• Always follow the dilution instructions provided with the product before use. One drop of essential oil to ten drops of carrier oil will make it safe for topical application.
  • Topical application is considered safe when correct dilution ratios are used, although many medical experts agree that aromatherapy is an even safer option.
  • Follow the application guidelines and do not exceed the recommended dosages – especially if they are being applied topically.

Black and white illustration of lavender

Lavender oil can offer relief for a wide range of common pregnancy symptoms, giving you a natural alternative to pharmaceutical medication. From easing feelings of nausea and repairing stretch marks to helping pregnant people to calm their anxiety and get more sleep, it’s an oil that could play an important role in your life as your unborn baby continues to develop and grow.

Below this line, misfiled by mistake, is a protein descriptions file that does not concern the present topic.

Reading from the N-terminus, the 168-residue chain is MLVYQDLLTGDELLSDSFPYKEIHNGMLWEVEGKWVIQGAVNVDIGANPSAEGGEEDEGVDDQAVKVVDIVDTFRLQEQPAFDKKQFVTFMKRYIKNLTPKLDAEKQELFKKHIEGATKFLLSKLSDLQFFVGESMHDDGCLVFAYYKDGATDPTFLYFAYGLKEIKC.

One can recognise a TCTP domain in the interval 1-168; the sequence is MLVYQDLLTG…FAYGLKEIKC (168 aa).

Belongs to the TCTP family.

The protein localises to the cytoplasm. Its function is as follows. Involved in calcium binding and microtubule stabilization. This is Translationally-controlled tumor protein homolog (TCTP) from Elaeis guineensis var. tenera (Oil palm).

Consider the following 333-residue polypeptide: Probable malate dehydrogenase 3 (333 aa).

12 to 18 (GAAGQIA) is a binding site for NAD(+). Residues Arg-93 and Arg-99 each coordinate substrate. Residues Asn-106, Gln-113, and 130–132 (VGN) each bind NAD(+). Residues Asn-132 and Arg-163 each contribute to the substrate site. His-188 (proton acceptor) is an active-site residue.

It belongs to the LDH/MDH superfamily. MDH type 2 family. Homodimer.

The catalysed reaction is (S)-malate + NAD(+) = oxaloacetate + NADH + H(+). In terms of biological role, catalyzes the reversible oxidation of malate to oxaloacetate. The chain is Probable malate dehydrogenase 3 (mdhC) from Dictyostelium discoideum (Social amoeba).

Always ensure that essential oils are diluted correctly before topical application, and do not use lavender oil or any other essential oil during the first trimester of your pregnancy. You should also consult with your doctor before you use essential oils during any stage of your pregnancy to ensure it is appropriate for your circumstances.

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Medical Disclaimer

The content in this article is for informational and educational purposes only and is not intended to take the place of medical advice. Please consult your personal physician for any advice or treatment regarding specific health questions. Neither the article editor, writer, nor the organisation of Nikura takes any responsibility for possible health consequences following the information given in any article. All readers should consult their physician before taking any advice given within these articles.